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Defense Secretary Ash Carter Makes Surprise Visit To Afghanistan

Defense Secretary Ash Carter and Army Gen. John Nicholson speak at a news conference during Carter's farewell visit to Afghanistan.
Robert Burns
Defense Secretary Ash Carter and Army Gen. John Nicholson speak at a news conference during Carter's farewell visit to Afghanistan.

U.S. Secretary of Defense Ash Carter made a surprise visit to Afghanistan today, as part of a round-the-world farewell tour.

"The interests we are pursuing here are clear and enduring," said Carter at Bagram Air Force Base, as reported by the Associated Press. "To have a stable security partner that is eager and willing to work with the United States is an asset for the future for us."

This is Carter's last planned trip to Afghanistan; President-elect Donald Trump has nominated retired Marine Gen. James Mattis to succeed Carter in heading the Defense Department.

NPR's David Welna is traveling with the defense secretary. He reports from Kabul that Carter has come to thank the troops for their service, and to say goodbye:

"A force here that's been close to 10,000 American fighters most of this year is to be drawn down to 8,400 troops by the end of the month – that leaves nearly 3,000 more troops in Afghanistan than President Obama had earlier planned to have, after having promised years ago to end U.S. involvement in a war that's lasted longer than any other in American history."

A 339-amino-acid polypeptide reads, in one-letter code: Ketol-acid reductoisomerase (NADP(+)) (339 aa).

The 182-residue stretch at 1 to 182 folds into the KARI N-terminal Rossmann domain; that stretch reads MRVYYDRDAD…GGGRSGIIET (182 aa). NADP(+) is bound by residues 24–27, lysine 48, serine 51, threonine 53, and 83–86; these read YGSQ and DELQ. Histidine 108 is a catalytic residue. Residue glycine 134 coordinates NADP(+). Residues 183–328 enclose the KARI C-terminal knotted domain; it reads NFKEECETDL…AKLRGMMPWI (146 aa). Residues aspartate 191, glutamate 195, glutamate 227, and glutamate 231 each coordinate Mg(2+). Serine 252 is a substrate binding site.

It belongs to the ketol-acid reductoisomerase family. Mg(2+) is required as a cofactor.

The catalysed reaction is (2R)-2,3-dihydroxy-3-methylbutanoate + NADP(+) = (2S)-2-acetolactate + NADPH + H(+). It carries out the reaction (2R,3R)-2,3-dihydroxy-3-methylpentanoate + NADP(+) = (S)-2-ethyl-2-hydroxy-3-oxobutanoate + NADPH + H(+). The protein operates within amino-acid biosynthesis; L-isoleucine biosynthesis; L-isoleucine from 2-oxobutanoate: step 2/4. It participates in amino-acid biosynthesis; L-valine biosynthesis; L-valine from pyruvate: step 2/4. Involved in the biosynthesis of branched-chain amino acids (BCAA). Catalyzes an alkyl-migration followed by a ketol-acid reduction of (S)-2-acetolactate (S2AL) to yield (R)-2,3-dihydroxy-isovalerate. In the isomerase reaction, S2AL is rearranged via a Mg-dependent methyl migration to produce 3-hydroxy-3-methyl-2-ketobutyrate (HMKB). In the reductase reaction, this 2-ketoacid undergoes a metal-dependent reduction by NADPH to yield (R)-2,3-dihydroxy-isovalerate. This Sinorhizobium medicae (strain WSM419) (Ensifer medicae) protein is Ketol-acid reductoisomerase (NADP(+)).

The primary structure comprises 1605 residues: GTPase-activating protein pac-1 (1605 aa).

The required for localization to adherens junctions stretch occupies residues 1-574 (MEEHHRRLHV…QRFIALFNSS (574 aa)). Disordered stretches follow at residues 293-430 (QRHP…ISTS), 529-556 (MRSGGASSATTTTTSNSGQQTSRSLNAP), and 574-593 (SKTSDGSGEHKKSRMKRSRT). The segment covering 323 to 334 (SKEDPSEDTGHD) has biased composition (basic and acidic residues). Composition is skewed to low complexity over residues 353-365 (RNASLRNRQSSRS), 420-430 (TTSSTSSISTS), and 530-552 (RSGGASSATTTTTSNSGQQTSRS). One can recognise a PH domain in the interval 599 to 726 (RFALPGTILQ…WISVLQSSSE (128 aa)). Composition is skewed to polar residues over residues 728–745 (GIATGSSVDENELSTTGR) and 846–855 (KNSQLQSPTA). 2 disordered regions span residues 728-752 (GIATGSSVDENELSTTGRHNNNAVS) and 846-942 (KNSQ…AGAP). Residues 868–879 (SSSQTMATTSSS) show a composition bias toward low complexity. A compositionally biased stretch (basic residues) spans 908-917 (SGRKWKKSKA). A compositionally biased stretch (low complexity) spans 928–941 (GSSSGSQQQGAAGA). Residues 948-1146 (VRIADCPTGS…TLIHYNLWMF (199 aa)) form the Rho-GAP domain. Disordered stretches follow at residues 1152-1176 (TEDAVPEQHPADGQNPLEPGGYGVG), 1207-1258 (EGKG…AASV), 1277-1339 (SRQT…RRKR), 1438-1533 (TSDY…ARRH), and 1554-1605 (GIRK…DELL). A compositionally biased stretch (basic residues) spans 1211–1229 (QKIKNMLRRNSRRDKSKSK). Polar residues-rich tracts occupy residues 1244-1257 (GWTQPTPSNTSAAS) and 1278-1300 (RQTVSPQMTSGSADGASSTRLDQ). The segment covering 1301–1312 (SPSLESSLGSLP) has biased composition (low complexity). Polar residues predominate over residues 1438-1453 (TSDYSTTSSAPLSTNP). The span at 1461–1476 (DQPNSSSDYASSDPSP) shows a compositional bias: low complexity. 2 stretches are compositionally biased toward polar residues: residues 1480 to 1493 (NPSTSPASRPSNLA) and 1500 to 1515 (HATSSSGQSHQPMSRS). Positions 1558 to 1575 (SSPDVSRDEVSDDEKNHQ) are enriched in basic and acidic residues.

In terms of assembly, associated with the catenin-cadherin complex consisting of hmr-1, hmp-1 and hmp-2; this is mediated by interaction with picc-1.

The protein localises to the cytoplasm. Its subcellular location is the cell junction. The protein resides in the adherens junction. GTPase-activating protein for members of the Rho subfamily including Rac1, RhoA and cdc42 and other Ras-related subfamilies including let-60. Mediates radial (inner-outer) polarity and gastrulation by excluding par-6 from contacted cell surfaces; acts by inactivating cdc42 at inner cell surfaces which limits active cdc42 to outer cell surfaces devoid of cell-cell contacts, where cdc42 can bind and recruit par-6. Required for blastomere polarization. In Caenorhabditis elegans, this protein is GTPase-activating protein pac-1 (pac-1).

The war in Afghanistan, a response to the Sept. 11 attacks, is now in its 16th year. More than 2,200 U.S. troops have been killed in Afghanistan since 2001, according to the Pentagon.

The question that hangs over this visit is what Trump will do once he takes office. American involvement in Afghanistan was rarely mentioned during the presidential campaign, and Trump has made conflicting statements on the war.

The secretary met with the commander of U.S. and NATO forces, Gen. John Nicholson, as well as Afghan President Ashraf Ghani. Nicholson said it's important for the United States to remain involved in Afghanistan.

"Our policy of having an enduring counterterrorism effort alongside of our Afghan partners is, in my view, very sound and something we need to continue," Nicholson said, according to Reuters, which reports that Afghan forces have suffered more than 5,500 casualties so far in 2016.

Carter has already visited Japan and India on this trip; still to come are visits to Bahrain, Israel, Italy, and the United Kingdom.

Copyright 2021 NPR. To see more, visit https://www.npr.org.

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Laurel Wamsley is a reporter for NPR's News Desk. She reports breaking news for NPR's digital coverage, newscasts, and news magazines, as well as occasional features. She was also the lead reporter for NPR's coverage of the 2019 Women's World Cup in France.
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